Fears over the continued funding of the revamped Alexander Stadium following Birmingham 2022 have been raised by a House of Commons Committee ©Birmingham 2022

A new report published today has cast doubt over the long-term benefits of Birmingham hosting the 2022 Commonwealth Games, warning the Government had failed to "prioritise" the potential legacy the event it offers to the United Kingdom.

The inquiry also raised concerns about the long-term future of the Alexander Stadium in Perry Barr, the main stadium for the Games, which is currently costing Birmingham City Council around £2 million ($2.6 million/€2.4 million) a year to operate.

The House of Commons Department for Digital, Culture, Media and Sport (DCMS) today published the findings of an inquiry into major sporting and cultural events.

"Although the Birmingham 2022 Commonwealth Games present a great opportunity for the people of the West Midlands, particularly through its volunteer programme, there remains a sense that legacy funding and long-term evaluation have not been sufficiently prioritised," it said.

"This leads us to conclude that, ultimately, there is a lack of an overall vision or direction to the Government’s events policy.

"This needs to be addressed if the UK is to capitalise on the opportunities that major events provide."

The report's publication coincided with Birmingham 2022 making an official presentation today to the Commonwealth Games Federation Executive Board, which is holding its first in-person meeting here for two years. 

Birmingham City Council and the West Midlands Combined Authority are heavily involved in the planning of the Games, due to open on July 28 and conclude on August 8, but ultimately it is the UK Government which is providing most of the £778 million ($1.1 billion/€926 million) funding.

The Committee, chaired by Solihull’s Conservative Member of Parliament (MP) Julian Knight and which included MPs from across the country, visited Birmingham as the part of its inquiry and met Games organisers, including Birmingham 2022 chief executive Ian Reid.

The DCMS Committee raised particular fears over the future of Alexander Stadium once the Games is completed.

"We heard how the Games have provided a catalyst for renovating Alexander Stadium, including increasing its spectator capacity," they said.

"The Stadium will also serve as a base for Birmingham City University’s sports and exercise faculty post-Games, and we were told that this legacy usage will help to reduce the venue’s financial pressures on Birmingham City Council.

"We are, however, disappointed that the Council has so far been unable to provide us, even on a confidential basis, with any headline figures relating to such continuing use.

"This does little to assuage our concerns over the robustness of the long-term financial aspirations for Alexander Stadium."

There will also be a new Aquatics Centre in Smethwick, which will become a community facility once the Games are over.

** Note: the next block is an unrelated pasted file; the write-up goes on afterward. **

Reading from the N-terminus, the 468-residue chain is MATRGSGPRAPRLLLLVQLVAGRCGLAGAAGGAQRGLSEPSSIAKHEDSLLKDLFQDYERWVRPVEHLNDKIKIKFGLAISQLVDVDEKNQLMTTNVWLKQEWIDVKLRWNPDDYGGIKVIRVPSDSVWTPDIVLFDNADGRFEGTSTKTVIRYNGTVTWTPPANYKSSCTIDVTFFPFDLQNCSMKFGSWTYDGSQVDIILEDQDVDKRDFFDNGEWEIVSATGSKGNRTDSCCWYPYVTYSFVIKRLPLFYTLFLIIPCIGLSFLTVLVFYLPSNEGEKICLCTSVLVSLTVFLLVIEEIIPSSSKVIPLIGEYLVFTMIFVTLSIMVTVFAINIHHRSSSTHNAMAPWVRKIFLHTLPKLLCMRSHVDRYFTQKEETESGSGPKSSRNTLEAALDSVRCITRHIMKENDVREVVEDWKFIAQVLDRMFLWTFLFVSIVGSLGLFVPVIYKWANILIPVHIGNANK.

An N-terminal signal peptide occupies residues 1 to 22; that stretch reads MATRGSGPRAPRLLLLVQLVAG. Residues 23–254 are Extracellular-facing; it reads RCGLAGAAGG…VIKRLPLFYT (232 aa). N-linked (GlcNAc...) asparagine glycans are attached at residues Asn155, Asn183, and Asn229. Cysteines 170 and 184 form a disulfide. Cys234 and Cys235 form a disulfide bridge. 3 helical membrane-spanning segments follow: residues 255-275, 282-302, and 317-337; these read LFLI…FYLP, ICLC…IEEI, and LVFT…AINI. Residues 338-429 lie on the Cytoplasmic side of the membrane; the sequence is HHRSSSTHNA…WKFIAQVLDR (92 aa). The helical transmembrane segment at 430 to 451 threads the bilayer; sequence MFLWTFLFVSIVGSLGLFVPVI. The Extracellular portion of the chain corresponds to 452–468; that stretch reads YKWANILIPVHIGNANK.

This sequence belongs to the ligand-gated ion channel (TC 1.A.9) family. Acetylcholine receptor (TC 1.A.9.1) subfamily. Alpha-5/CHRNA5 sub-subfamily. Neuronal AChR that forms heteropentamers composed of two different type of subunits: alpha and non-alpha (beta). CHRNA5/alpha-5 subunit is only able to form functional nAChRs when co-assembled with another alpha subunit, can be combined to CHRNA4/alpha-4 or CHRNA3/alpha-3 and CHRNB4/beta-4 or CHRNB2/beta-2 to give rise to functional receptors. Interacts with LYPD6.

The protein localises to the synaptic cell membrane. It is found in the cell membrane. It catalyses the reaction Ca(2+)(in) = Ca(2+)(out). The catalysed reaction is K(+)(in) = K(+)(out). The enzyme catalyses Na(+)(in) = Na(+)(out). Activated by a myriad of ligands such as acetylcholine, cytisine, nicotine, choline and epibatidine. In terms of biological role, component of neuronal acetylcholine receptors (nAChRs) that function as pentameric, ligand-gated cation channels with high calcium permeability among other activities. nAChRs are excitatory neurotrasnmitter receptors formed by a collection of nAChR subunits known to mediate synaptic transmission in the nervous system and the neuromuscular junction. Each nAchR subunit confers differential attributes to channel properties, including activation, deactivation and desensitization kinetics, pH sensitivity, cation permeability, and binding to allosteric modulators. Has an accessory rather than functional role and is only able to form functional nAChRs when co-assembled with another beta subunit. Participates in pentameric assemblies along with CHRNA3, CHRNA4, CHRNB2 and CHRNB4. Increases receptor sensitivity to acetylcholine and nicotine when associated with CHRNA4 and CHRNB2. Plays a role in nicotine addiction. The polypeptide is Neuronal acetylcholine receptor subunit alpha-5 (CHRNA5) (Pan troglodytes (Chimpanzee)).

The report found that many of the benefits of Birmingham 2022 are set to be environmental, rather than financial, and include promoting women’s and Paralympic sport, becoming the first carbon neutral Games, enhancing the city’s global reputation and training volunteers.

But the Committee criticised the lack of long-term funding to help ensure the Games made the most of these opportunities.

"The legacy programme is being funded through fundraising and a multi-partnership approach, rather than any allocation from the Games’ core budget," the report said.

"Legacy programmes and independent evaluation are vital for delivering long-term value for money from major events.

"However, current funding structures and limited evaluation periods give the impression that they are not a priority, as illustrated in the case of the Commonwealth Games."

Benefits of Birmingham 2022 could include programmes like the volunteers scheme ©Birmingham 2022
Benefits of Birmingham 2022 could include programmes like the volunteers scheme ©Birmingham 2022

The Committee was also critical at what, they claimed, was a lack of central planning in linking up events like the Commonwealth Games, the UEFA Women’s Euro 2022, which are due to take place in England between July 6 and 31, the Queen’s Platinum Jubilee celebrations and Coventry’s tenure as City Culture, which has been extended into this year due to the COVID-19 pandemic.

“The Government is spending a lot of money on this year’s major events,” the report said.

“Yet while individual occasions may well deliver memorable moments, we see no golden thread linking the events or tying them to a vision for the future of this country.”

The DCSM challenged the conclusions of the report.

“We disagree with the committee’s findings,” a spokesman said.

“The UK has a strong history of hosting incredible international events that deliver huge benefits for the nation, creating jobs and increasing investment in towns and cities across the country.”

To read the full report click here.